With women dramatically under-represented within the UK’s painting and decorating sector (just 4.8% of workers are female) – Bagnalls, a painting, decorating and specialist industrial coatings contractor, profiles three of their employees to get their perspective…
Although 60,972 more women joined the construction industry between 2009 and 2019, CareerSmart data shows that women make up just 4.8% of painters and decorators.
Despite the industry being traditionally male-dominated, progress is coming to the sector slowly but surely. National painting and decorating contractor Bagnalls recently sat down with three of their female employees, ranging from managerial roles to trainees, to discuss their experiences and insights in the sector.
Q: Please could you each provide a quick introduction to who you are and what your role is?
Abi [picture above]: I’m Abi Johnson. I’ve been a painter and decorator at Bagnalls for the past year, having previously worked as an apprentice.
Joanne: I’m Joanne Gualda, Group Marketing Director for Bagnalls and Director of our Special Projects division. I joined the company 21 years ago in January 2000, starting as a Group Marketing Manager. I was also the first female director on Bagnalls’ board of directors in its 145-year history.
Katie: I’m Katie Booth, a Contracts Manager at our Wolverhampton branch, heading into my third year of the Management Trainee programme. I quickly got stuck into managing contracts and have been doing so ever since.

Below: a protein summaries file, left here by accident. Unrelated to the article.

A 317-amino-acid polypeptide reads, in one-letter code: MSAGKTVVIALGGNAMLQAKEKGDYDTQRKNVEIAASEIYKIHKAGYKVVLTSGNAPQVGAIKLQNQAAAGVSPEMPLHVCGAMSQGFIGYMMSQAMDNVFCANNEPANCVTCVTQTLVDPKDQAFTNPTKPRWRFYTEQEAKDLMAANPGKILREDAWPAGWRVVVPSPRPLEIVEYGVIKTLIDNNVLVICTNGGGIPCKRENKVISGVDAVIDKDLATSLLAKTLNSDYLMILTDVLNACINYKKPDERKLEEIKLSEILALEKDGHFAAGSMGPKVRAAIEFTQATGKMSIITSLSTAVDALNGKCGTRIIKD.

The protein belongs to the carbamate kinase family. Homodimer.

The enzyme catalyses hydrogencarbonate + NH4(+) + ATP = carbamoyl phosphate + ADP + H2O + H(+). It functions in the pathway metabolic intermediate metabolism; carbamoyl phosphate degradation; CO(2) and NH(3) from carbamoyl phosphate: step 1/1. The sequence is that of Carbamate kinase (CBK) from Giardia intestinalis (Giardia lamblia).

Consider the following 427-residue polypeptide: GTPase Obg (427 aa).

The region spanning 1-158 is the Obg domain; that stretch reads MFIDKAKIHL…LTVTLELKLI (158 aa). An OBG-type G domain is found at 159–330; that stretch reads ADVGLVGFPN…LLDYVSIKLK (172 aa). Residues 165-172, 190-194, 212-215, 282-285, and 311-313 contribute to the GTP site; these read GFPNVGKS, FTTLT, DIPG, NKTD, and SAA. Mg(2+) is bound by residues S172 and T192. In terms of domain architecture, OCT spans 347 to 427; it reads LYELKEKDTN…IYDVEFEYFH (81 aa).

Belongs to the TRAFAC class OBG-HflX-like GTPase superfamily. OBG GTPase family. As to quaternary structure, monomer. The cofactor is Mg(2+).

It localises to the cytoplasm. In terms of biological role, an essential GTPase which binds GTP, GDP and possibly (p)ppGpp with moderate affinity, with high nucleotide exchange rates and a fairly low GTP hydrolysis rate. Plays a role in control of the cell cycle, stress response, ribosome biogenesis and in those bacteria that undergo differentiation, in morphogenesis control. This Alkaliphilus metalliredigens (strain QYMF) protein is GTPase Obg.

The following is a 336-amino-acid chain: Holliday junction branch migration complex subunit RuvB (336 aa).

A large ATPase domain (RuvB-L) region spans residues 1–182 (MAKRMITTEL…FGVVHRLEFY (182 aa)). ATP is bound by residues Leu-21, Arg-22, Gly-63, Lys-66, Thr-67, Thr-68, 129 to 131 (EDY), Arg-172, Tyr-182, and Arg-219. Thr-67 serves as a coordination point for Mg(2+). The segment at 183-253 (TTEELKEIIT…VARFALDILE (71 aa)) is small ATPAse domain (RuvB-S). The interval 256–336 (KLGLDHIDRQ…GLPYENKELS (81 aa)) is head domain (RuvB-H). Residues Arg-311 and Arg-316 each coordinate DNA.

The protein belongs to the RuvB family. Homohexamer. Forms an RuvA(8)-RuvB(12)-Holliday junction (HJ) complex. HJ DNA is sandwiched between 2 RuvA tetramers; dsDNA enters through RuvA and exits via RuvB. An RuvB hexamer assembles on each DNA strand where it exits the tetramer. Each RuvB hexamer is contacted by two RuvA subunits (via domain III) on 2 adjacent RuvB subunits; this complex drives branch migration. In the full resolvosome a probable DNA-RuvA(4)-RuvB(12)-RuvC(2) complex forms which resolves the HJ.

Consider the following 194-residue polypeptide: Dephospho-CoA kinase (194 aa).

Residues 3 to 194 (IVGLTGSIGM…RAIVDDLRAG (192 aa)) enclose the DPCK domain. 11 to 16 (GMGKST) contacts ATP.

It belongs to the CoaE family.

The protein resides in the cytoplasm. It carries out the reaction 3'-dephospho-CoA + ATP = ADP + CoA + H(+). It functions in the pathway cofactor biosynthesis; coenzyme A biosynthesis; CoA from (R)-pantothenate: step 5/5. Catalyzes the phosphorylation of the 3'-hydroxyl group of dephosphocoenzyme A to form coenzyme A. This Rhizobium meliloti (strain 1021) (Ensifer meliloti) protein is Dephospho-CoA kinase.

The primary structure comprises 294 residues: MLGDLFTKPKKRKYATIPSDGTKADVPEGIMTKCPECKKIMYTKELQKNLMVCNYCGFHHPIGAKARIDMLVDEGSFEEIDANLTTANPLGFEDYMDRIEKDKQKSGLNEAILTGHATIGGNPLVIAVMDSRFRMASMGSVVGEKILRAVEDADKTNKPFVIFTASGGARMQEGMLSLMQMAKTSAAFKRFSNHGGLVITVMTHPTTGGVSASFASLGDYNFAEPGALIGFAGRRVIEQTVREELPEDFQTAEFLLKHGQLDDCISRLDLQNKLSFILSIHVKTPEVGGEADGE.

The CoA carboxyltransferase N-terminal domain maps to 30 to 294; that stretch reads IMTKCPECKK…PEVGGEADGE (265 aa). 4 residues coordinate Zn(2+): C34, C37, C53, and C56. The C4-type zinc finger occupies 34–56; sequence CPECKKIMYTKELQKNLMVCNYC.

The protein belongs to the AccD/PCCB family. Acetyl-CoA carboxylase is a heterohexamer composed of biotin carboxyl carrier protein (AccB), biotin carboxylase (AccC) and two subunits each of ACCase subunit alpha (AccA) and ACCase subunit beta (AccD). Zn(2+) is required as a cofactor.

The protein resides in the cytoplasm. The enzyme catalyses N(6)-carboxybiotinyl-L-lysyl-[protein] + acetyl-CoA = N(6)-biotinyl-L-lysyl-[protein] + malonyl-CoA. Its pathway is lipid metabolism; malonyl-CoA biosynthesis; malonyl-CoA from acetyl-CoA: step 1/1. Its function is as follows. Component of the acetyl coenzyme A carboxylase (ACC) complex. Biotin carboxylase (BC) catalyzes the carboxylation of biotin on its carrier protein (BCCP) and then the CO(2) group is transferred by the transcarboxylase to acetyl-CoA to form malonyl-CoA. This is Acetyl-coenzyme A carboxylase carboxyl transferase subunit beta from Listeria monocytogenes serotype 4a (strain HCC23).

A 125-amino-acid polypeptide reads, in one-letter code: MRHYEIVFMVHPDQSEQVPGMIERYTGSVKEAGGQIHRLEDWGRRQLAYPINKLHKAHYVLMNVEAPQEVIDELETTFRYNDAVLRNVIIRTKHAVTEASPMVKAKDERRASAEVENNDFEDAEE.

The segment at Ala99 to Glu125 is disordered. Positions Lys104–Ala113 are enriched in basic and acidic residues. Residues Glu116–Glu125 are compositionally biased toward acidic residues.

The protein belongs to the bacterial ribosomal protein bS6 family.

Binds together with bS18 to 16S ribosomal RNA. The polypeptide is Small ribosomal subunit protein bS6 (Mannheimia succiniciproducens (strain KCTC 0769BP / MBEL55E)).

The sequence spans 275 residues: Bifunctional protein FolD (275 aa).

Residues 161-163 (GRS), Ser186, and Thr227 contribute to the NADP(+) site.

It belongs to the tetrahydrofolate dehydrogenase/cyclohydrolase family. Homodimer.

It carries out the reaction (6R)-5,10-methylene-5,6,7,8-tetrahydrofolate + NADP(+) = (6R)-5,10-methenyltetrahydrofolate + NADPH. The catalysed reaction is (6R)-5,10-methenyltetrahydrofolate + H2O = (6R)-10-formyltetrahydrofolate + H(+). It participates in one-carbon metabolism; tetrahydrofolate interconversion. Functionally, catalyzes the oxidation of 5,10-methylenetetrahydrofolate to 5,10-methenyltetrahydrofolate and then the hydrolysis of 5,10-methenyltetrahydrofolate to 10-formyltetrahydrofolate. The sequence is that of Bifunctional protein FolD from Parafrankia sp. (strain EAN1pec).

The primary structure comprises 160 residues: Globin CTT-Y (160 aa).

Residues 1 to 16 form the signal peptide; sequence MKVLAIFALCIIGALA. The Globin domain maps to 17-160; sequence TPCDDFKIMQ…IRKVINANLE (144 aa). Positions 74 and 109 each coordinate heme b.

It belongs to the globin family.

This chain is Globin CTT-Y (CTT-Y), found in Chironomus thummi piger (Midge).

Q: What attracted you to the painting and decorating industry?
Abi: I’ve never been much of a fan of sitting behind a desk or working in retail. When I left school, I wanted something more active and engaging, so an apprenticeship fit the bill perfectly.
Joanne [pictured right]: Having worked in marketing for some time, I was approached by an ex-Managing Director of mine who was doing some consultancy work for Bagnalls. He said they were looking for a specialist in Marketing and asked if I would like to be considered for the post. I didn’t even realise until I did my background research for the job that Bagnalls was a national painting contractor and undertook such huge contracts!
Once I met Stephen, our Group Managing Director, and had several interviews with him, I knew that having a career with Bagnalls would be amazing. I set my sights high even before joining the company, telling Stephen that I wanted to join the board eventually.